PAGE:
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Epidemic Control Toolkit
for response managers
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Last update: 2022-03-22

Key facts

  • Flooding is a common disaster. Acute and/or severe flooding can cause loss of life, significant infrastructure damage and displacement of the affected population.
  • Floods are often characterized by difficulty in accessing certain geographical areas. Depending on the severity, it can take days or weeks for floodwater to recede.
  • Flooding is exacerbated by climate change.
  • Floods often damage the health facilities and their services, impacting access to essential care such as maternal and child health care.
  • Drowning and trauma (injury) are most likely during a flood or in the immediate aftermath. In the days, weeks (and sometimes months) following a flood, the main health concerns include diarrhoeal diseases, vector-borne diseases, respiratory and skin infections and other adverse health outcomes.

Main health impacts

Health concern Risk factors
Diarrhoeal diseases Contamination of water supplies by flood water, damaged or destroyed sanitation facilities, crowded areas and poor hygiene practices.
Vector-borne diseases

Floods can result in an increase in breeding sites for mosquitoes in stagnant water, and after some time an increase in transmission of dengue, chikungunya and/or malaria.

Other vectors such as rats can be affected and their number increased because of poor hygiene conditions, bringing them in closer contact with humans, and leading to an increase in incidence of Leptospirosis.

Respiratory illnesses, skin disease and vaccine-preventable diseases Significant population displacement and overcrowded, communal emergency shelters coupled with poor hygiene can lead to respiratory illnesses or skin diseases. Flood water does not increase the risk of tetanus, but emergency responders and community members may be at increased risk for wounds and injuries that become contaminated with flood waters, soil, dirt, human or animal waste. It is important that Red Cross Red Crescent responders are up to date with tetanus vaccination.
Malnutrition Flooding can lead to a loss of food stock and crops, which can increase the risk of malnutrition.

Priority actions for teams with community and public health response capacity

Immediate steps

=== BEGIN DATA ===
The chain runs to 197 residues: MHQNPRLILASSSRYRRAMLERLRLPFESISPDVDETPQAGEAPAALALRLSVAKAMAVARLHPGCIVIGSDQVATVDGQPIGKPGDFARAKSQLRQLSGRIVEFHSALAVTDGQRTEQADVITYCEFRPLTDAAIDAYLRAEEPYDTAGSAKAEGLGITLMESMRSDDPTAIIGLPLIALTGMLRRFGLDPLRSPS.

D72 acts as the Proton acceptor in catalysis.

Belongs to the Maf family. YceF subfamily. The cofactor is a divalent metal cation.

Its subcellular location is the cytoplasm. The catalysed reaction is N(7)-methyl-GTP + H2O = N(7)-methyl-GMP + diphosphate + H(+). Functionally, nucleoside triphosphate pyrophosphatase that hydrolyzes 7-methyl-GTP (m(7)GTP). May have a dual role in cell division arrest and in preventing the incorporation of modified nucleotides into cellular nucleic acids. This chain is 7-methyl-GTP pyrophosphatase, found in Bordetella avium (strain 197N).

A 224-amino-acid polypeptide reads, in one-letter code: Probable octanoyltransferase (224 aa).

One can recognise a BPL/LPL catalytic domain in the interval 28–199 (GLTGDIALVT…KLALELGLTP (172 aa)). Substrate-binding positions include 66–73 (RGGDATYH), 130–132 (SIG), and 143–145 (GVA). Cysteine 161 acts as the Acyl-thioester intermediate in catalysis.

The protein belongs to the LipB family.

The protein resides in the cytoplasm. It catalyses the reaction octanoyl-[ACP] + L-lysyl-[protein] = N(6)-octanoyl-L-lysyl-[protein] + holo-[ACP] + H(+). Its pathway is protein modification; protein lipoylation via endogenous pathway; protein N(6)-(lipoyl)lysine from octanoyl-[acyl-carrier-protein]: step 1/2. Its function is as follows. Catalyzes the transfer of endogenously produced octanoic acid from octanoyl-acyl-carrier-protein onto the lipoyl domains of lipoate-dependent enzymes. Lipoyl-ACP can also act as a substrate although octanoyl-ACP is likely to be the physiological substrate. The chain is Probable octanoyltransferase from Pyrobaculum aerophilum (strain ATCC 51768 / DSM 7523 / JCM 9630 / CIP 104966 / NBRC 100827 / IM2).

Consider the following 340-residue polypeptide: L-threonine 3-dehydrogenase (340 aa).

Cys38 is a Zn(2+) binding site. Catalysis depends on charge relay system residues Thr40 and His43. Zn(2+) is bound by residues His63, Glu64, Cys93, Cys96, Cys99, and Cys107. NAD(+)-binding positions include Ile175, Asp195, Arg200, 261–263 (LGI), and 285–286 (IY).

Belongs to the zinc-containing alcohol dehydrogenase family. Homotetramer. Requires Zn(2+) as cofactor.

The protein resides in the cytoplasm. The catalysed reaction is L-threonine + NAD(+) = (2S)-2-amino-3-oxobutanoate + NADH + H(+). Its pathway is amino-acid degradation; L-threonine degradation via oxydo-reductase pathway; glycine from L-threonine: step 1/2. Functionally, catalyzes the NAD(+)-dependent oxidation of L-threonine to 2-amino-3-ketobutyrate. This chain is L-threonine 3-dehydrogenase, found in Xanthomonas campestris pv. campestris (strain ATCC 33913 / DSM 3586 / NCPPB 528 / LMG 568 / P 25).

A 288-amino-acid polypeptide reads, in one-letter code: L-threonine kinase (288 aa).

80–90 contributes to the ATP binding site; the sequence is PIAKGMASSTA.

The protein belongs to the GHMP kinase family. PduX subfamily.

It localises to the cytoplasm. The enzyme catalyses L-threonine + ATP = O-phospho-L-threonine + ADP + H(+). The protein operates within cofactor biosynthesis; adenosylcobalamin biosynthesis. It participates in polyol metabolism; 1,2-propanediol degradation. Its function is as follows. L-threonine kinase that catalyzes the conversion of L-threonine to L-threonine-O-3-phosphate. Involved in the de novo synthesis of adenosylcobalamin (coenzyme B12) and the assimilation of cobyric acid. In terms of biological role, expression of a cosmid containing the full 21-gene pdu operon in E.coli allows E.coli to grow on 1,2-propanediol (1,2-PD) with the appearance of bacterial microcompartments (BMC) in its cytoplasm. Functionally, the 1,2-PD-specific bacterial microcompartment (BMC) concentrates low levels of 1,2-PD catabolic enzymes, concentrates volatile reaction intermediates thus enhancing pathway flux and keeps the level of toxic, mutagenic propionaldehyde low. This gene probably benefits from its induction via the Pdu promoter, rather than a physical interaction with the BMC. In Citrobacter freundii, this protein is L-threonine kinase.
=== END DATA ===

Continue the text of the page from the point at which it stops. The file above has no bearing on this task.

• Provide first aid and ensure ambulance transport for injured and “near drowning” survivors.
  • Identify key disease risk factors and implement prevention and preparedness activities.
  • Identify and support authorities to manage possible sources of toxic contamination.
  • Activate disease early warning systems
  • Assess existing surveillance mechanisms (if any). Determine, if there is a need, the extent to which the National Red Cross Red Crescent Society could feasibly support community-based surveillance efforts. If necessary, set up a community-based surveillance system.
  • If vector control is needed, consider household vector surveillance and community clean-up activities for vectors and breeding sites to reduce vector density.
Community-based action and social mobilization
  • Implement Risk Communication and Community Engagement (RCCE) focusing on measures to prevent water and vector-borne diseases.
  • Support the social mobilization component of emergency vaccination campaigns as needed.
  • Ensure procedures are in place to safely manage human and animal corpses.
  • Support in restoring family links.
  • Assure convenient clothing and accommodation facilities for population in movement.
  • Support survivors of sexual or gender-based violence.
  • Ensure access to mental health and psychosocial support (MHPSS) services for community members and staff/volunteers which may include (but are not limited to): regularly assessing MHPSS needs; providing information on the situation regularly in cooperation with authorities; training volunteers on the provision of psychosocial support (PSS); using mobile teams providing a range of support; embedding PSS into evacuation centre/shelter  facilities; providing special support to vulnerable groups; working closely with authorities in family tracing; coordinating points for further care. See further reading: IFRC Key actions for PSS support in flooding.
  • Identification in the community of cases of high-risk diseases (see list of disease tools below) and referral to pre-identified health structures. This requires a prior elaboration of a referral pathway, that is, mapping of existing primary health facilities, and assessment of minimum quality care standards and accessibility (including geographic and cost-related barriers).
For teams with additional clinical response capacity

Please always refer to the appropriate local or international guidelines for clinical management.

List of important primary health care interventions during floods
  • Ensure triage, treatment and referral for injured and “near drowning” people.
  • Support continuity of main service delivery including maternal and child health services.
  • If disrupted, advocate and/or support authorities to ensure access to services and medication for patients with noncommunicable disease (NCD) and who require palliative care.
  • Specific primary care interventions for diarrhoeal diseases, respiratory tract infections, Hepatitis A, typhoid, skin infections, snake and insect bites.
  • Treatment for malaria, dengue and other vector-borne diseases.
  • Care of minor wounds and skin infections.
  • Tetanus vaccination.